Neurosis, Fires Within Fires
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Neurosis, ‘Fires Within Fires’

For the past two decades, Neurosis have been refining and tweaking the sprawling, riff-rattle-repeat grooves of their Nineties high water mark, Through Silver in Blood, occasionally interpolating folky textures and eerie sampled orchestral filigrees. Their latest, Fires Within Fires, is no different: It both whispers and wails with trippy koans like, "The end is endless." But what makes it a standout is it's the most concise presentation of the Neurosis Experience since 1999's Times of Grace. Its five, foundation-shaking cataclysms of sound last a mere 40 minutes – a nanosecond in Neurosis time – and it all builds to the slow-grinding payoff riff that closes end-track "Reach." The group has always aspired to making great art, rather than metal – a nuance lost on all the psych-metal copycats who've tried to ape their sound in recent years – and with Fires Within Fires, they created a work worthy of the old masters. K.G.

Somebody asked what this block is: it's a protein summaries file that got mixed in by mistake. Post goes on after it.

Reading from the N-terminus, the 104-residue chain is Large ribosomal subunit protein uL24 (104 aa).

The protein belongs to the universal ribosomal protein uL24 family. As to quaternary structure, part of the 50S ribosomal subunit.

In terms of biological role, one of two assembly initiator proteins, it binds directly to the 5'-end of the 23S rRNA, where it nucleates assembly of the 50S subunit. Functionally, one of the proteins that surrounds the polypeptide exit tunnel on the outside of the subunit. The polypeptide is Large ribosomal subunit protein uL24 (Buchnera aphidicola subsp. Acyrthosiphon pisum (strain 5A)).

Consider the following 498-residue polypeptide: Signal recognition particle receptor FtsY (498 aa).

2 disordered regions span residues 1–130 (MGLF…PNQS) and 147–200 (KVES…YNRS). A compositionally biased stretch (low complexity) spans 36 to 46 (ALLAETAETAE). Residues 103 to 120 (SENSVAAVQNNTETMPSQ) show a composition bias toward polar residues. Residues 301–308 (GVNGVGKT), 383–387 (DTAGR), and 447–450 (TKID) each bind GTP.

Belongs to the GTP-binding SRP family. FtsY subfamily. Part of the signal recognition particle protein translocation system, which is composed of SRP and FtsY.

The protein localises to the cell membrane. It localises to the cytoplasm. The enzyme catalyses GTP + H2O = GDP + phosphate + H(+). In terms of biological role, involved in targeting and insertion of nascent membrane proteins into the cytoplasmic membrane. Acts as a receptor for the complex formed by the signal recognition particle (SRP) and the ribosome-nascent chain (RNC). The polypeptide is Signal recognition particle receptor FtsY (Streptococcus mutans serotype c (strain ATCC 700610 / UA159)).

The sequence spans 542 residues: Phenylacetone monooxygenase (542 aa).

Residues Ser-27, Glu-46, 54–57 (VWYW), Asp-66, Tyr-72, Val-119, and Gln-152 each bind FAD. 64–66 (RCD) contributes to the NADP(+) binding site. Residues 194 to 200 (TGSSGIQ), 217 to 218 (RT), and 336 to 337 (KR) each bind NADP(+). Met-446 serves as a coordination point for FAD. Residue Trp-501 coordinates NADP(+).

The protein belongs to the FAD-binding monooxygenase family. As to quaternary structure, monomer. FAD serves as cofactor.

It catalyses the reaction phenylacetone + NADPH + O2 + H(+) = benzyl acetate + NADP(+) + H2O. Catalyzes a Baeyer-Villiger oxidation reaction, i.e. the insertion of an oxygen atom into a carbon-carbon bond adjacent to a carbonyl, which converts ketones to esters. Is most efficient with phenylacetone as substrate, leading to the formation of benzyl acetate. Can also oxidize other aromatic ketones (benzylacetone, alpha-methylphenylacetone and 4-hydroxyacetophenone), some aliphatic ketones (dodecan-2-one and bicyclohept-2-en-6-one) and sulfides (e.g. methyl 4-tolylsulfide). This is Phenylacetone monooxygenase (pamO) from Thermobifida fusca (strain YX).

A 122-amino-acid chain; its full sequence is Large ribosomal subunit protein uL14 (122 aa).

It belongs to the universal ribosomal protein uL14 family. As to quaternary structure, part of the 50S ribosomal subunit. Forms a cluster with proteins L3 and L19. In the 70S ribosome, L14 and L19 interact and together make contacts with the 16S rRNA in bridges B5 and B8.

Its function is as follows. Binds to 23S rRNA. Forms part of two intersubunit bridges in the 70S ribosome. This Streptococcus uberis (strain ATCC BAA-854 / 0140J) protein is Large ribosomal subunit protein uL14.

Dillinger Escape Plan, Dissociation
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The Dillinger Escape Plan, ‘Dissociation’

After nearly two decades of mathcore mayhem, Dillinger Escape Plan decided to call it a day – though not before leaving us with a head-spinning parting shot. As ferociously eclectic as anything the band has done in the past, Dissociation is a twisted turnpike pile-up of off-kilter hardcore, glitchy electronica, chaotic jazz-metal and fist-fighting hard rock, with genuine hooks occasionally poking through the carnage. And then there's the elegiac title track, which caps the album (and DEP's recording career) with six minutes of pulsing electronic beats, funereal strings and frontman Greg Puciato crooning "Finding a way to die alone" like a mantra. Less of a graceful exit than a startling door slam. D.E.

Sumac, What One Becomes
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Sumac, ‘What One Becomes’